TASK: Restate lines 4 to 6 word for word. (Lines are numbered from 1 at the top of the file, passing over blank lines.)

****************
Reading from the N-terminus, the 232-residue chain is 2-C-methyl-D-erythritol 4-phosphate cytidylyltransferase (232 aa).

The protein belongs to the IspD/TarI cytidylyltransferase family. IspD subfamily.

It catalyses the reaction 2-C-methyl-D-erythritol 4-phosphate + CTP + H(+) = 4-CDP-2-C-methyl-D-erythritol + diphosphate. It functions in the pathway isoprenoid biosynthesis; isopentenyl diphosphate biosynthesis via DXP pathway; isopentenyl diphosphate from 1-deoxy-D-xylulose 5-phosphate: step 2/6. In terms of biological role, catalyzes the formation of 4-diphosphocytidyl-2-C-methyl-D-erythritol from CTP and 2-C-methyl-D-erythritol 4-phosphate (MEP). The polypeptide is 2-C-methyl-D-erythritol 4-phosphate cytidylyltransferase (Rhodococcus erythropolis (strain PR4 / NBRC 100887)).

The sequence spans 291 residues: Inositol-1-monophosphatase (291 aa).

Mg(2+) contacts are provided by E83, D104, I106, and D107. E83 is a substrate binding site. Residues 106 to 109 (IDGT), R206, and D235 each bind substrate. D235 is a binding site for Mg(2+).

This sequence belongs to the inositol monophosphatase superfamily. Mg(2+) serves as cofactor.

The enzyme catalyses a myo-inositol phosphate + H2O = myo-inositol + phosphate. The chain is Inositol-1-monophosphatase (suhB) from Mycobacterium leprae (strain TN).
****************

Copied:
The sequence spans 291 residues: Inositol-1-monophosphatase (291 aa).

Mg(2+) contacts are provided by E83, D104, I106, and D107. E83 is a substrate binding site. Residues 106 to 109 (IDGT), R206, and D235 each bind substrate. D235 is a binding site for Mg(2+).

This sequence belongs to the inositol monophosphatase superfamily. Mg(2+) serves as cofactor.